Oct 22

Learn British English Free: vocabulary list 7

Please see below for the new English vocabulary list (22 October 2018):

click here

Oct 21

Learn British English Free: important phrasal verb – let someone know (video)

Chris explains how to use important phrasal verb let me / you know in British English.

It’s like ‘tell’ but softer / more polite. Please listen to Chris to know how to use it.

For commands:

Let me know.

Please let me know when you get the update.

For the future:

I’ll let you know tomorrow.

She’ll let you know next week.

With the past perfect:

They’ve let me know.

I’ve let him know.

Past simple: use ‘tell’

‘I told him yesterday.’

‘I told you so.’

Fixed expression: ‘Let me tell you something…’

Via YouTube.

Oct 16

Learn British English Free: vocabulary list 6

English vocabulary list 6. Please click below for a quick update including enthusiasm and new additions to ‘dishonest’ and ‘picturesque':

English vocabulary list 6 (click)

Oct 14

She Walks in Beauty – Lord Byron (British accent reading)

Chris reads ‘She Walks in Beauty’ by Lord Byron.

Via YouTube.

Oct 14

Learn British English Free: vocabulary list 5

Chris presents version five of the list, complete with IPA phonetic transcriptions and hyperlinks to the relevant Cambridge Dictionary pages where you can listen to audio of the pronunciation. New vocabulary focusses on attractiveness and words for describing food – both positive and negative.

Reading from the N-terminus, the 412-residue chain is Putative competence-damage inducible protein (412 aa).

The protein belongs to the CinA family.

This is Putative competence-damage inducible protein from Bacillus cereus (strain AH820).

Please click here for the list.

Oct 14

Learn British English Free (video lesson): OED new words update Oct 2018

Chris reads the October 2018 new words blog:

Via YouTube.

Sep 25

Learn British English Free: Polite British Grammar for Questions / Instructions

Polite: Please write the report for me by tomorrow.

Even more polite: Please could you write the report for me by tomorrow.

Polite form: please + verb (bare infinitive) is ok, but for British people even this can seem too direct, especially at work.

Even more polite form: please + could + subject + verb (bare infinitive) – using ‘could’ makes everything more polite. In a British work setting, this feels more comfortable.

Polite: Please open the window.

Even more polite: Please could you open the window.

Sep 23

Learn British English Free: vocabulary list 4

This is the latest version of Chris’s list, updated on 23 September 2018:

English vocabulary list (23 September 2018)

Sep 16

Learn British English Free: vocabulary list 3

Chris presents the new version of the English vocabulary list for advanced students, including definitions, pronunciation and links to the relevant Cambridge Dictionary page:

Click here

Aug 27

Learn British English Grammar Free (video): can; could; to be able to (subtitles / captions)

Chris presents some ideas about different ways to use can, could and to be able to. Via YouTube

CAN = modal verb

I can do it or I can’t (cannot) do it

can’t use it in the past

can for permission: Can I go out? You can’t smoke here (instruction)

can for ability: I can speak three languages or I can’t speak three languages

can in the future: I can see you tomorrow

 

COULD = can in the past  (modal verb)

I could come or I couldn’t (could not) come (past)

could for questions (more polite):

Could you do that outside, please?

could = can in the past: I could do that when I was younger

couldn’t for something you don’t want to do:

I couldn’t make fun of him (it is possible but I don’t want to)

 

TO BE ABLE TO is possible with the past and future – not a modal verb

able – ability (noun)

I’m able to see him now or I’m not able to see him now

use with future + will:

I will be able to come tomorrow

I won’t be able to come tomorrow

use to be able to in the past:

I was able to do that when I was younger

I used to be able to do that

‘can’ is more common than ‘be able to’ because it’s shorter and more useful

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